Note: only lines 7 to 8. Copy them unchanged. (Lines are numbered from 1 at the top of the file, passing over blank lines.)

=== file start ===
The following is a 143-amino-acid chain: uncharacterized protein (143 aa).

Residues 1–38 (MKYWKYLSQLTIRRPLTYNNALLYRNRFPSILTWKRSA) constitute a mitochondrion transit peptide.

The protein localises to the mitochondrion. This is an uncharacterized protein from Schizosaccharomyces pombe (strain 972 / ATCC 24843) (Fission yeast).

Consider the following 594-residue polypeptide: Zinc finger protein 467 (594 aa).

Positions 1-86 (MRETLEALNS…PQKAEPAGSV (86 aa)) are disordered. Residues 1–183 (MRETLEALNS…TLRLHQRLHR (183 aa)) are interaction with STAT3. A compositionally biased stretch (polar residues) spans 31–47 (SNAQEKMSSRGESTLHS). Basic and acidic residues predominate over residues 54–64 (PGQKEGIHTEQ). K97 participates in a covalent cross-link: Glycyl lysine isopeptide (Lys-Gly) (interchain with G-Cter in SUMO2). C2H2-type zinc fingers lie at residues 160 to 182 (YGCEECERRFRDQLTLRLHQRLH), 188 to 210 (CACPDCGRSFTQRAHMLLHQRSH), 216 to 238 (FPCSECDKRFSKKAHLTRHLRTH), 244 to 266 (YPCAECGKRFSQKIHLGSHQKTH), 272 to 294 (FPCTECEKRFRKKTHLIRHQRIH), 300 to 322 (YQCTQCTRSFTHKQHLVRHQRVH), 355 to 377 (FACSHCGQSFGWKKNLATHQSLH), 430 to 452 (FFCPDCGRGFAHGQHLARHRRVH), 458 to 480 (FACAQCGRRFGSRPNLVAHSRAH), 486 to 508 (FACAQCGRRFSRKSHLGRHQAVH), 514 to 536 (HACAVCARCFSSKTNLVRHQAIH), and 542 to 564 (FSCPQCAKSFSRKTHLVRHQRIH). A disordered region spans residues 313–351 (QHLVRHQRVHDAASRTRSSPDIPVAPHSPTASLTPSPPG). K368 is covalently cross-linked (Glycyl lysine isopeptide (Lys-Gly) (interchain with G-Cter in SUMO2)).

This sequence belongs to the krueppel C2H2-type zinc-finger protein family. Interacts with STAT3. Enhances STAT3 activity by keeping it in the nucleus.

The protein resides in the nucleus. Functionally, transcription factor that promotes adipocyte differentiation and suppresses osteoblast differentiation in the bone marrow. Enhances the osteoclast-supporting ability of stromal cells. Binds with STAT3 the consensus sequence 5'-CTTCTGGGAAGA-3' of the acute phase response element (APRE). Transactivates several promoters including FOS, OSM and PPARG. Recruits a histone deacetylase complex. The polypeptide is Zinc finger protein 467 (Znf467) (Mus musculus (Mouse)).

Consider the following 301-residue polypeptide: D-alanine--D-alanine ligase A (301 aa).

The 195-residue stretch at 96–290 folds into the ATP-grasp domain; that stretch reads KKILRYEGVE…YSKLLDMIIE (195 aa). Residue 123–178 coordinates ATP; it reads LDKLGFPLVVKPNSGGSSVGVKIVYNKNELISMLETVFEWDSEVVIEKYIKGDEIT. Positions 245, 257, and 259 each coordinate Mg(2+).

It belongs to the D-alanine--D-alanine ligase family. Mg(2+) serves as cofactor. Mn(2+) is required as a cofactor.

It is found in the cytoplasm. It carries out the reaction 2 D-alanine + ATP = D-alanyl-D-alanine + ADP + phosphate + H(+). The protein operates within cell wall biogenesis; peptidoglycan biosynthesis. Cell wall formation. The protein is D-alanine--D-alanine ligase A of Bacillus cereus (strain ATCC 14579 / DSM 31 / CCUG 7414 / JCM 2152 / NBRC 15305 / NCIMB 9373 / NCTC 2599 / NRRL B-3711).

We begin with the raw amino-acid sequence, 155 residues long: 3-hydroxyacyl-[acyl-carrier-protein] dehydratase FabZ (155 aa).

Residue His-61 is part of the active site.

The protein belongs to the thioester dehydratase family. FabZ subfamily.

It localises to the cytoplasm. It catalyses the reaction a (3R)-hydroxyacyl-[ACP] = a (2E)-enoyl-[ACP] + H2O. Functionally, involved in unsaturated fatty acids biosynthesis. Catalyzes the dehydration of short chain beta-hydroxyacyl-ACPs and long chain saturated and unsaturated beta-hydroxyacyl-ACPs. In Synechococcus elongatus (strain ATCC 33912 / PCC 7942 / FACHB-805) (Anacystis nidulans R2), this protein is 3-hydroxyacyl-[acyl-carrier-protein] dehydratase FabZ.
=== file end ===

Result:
The protein resides in the nucleus. Functionally, transcription factor that promotes adipocyte differentiation and suppresses osteoblast differentiation in the bone marrow. Enhances the osteoclast-supporting ability of stromal cells. Binds with STAT3 the consensus sequence 5'-CTTCTGGGAAGA-3' of the acute phase response element (APRE). Transactivates several promoters including FOS, OSM and PPARG. Recruits a histone deacetylase complex. The polypeptide is Zinc finger protein 467 (Znf467) (Mus musculus (Mouse)).

Consider the following 301-residue polypeptide: D-alanine--D-alanine ligase A (301 aa).